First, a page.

Club tries to bring Occupy ideas to Boone

Michael Bragg

Freshman computer science major Austin Mann talks about the principles behind the formation of the new club ASU Students for Local Change. The club aims to use local change to effect global change. Maggie Cozens | The Appalachian The group of students who attended the Occupy Movement’s one-year anniversary in New York –along with other students — are in the process of forming an on campus club that espouses many of the ideals and uses many of the mechanisms of Occupy. 

The group is called ASU Students for Local Change. 

“Our most basic goal – to put it simply – is to use local change to effect global change,”  freshman computer science major Austin Mann said.

Mann, however, is one of the founders of the club who did not attend Occupy. 

For Mann, this club grew out of a reading group that he was a part of earlier this year, set up by the International Socialist Organization. 

“We had a gigantic outpouring for the first meeting,” he said. “The second meeting people did not really show up.” 

This experience inspired Mann to treat this new club differently.

“A part of the creation of this club is so that everybody can participate without having to come to a meeting every week,” he said. “One of the things I want to do is organize this club around events and not necessarily meetings.” 

The group has a few recruitment and awareness events in mind already, including film screenings, a tent event on Sanford Mall and a question-answer panel.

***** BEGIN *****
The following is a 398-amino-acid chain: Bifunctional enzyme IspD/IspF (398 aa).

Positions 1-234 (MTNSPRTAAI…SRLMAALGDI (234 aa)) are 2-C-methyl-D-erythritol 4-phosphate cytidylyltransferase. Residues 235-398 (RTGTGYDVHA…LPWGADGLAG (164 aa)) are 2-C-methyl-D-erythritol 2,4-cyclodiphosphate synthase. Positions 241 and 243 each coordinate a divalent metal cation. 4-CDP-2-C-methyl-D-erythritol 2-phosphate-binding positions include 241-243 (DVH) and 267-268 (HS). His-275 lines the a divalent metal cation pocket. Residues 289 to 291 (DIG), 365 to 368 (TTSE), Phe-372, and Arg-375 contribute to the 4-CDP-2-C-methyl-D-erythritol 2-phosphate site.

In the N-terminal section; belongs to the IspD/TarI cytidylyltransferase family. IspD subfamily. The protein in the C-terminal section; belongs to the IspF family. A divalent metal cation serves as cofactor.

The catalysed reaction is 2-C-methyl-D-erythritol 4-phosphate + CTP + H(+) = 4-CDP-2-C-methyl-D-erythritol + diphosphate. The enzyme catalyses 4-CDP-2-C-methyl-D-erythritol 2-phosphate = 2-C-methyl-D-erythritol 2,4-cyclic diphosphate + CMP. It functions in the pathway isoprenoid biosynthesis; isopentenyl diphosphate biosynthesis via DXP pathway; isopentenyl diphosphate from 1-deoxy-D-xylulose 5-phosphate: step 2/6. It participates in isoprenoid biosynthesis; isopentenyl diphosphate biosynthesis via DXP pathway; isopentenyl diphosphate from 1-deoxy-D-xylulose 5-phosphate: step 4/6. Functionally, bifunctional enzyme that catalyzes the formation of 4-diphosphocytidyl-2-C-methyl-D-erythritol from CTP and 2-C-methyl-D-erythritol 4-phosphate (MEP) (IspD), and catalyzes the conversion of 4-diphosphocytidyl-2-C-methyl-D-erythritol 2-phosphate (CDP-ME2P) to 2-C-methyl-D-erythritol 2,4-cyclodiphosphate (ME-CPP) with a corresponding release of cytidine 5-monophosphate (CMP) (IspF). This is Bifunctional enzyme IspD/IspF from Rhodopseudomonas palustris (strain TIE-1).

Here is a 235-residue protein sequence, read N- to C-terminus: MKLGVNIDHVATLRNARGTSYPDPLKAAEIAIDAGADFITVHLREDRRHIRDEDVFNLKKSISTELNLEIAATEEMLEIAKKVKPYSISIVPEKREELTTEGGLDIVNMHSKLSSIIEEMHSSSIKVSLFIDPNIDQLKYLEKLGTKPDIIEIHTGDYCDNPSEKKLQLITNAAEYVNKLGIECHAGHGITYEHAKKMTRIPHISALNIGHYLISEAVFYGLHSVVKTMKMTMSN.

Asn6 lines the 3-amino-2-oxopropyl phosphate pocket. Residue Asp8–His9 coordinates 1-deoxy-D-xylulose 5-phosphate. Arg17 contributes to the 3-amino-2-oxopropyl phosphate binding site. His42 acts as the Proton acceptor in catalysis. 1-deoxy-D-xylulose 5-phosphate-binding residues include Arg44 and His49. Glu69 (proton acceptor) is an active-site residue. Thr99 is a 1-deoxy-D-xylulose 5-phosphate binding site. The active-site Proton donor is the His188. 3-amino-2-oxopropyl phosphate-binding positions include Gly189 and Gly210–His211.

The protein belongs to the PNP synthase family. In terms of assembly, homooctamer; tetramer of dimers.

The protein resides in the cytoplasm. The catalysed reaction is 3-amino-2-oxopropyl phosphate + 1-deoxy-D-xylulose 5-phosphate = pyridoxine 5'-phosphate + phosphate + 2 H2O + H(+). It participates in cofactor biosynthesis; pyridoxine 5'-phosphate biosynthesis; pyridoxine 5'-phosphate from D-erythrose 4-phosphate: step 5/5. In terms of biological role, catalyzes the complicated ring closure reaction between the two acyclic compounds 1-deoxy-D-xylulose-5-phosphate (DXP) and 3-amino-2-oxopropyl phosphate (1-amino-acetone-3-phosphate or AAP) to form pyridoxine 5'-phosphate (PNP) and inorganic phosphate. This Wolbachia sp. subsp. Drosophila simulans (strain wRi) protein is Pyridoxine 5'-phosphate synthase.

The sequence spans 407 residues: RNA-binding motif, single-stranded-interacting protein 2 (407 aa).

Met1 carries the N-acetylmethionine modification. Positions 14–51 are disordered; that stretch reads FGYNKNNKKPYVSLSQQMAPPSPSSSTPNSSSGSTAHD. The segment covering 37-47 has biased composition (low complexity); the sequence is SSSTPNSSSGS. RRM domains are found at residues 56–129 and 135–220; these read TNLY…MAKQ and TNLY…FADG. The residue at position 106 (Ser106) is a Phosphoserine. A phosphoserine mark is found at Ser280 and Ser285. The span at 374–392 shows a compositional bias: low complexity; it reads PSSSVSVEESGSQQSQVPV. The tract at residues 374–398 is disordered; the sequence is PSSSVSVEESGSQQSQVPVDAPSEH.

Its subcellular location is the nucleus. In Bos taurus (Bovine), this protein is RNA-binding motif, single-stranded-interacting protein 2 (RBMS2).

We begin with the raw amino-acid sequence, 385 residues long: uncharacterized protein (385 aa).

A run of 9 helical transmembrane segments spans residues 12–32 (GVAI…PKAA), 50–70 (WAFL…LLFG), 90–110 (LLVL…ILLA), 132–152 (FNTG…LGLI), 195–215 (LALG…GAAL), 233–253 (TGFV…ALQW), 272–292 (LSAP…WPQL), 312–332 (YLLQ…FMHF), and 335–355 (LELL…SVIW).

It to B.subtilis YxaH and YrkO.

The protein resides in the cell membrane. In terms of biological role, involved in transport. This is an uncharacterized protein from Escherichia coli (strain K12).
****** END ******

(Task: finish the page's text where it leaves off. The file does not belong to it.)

“We want to get together a panel of people who went to Occupy so that people can ask them questions about what Occupy is about, whether it will work, what we can do that Occupy hasn’t done so far, so that we can kinda critique the Occupy movement and learn from it,” Mann said. 

Besides attempting to educate the masses, the group has begun forming concrete plans for how to enact change close to home. 

Currently, they are working on bringing a credit union for students to the university.  

“Privatized banks will work to satisfy their shareholders,”  Jose Garrido, sophomore biology major said. “Wells Fargo is doing things now where if you don’t have enough money in their bank they’ll subtract money from you. But credit unions are federal and they are co-ops.  They work for the people and so they’re gonna work to do whatever is best for the people involved in them and not the investors.” 

The closest bank to what Garrido and the rest of the local changers are talking about that Boone has to offer is The State Employees Credit Union. 

“My dad was as a CPA and he worked as an accountant,” Mann said. ” He’s agreed to come and help us try to set up a credit union.”

Though they have only officially met twice, the group has already drafted a charter and a constitution and recruited a faculty advisor — Beth Carroll, who works in the University Writing Center.

On their Facebook page, the group description says the club is for “socialists, communists, anarchists, syndicalists, occupiers, leftists of all sorts and anyone interested in a better world.” 

“I think there’s a lot of misinformation about what leftism really means — like communism’s pretty much a dirty word,” Cameron Keener, sophomore journalism major said. “A lot of these things are just taboo terms.  And we’d like to change that.”  

Story: EMMA SPECKMAN, A&E Reporter

Photo: MAGGIE COZENS, Photo Editor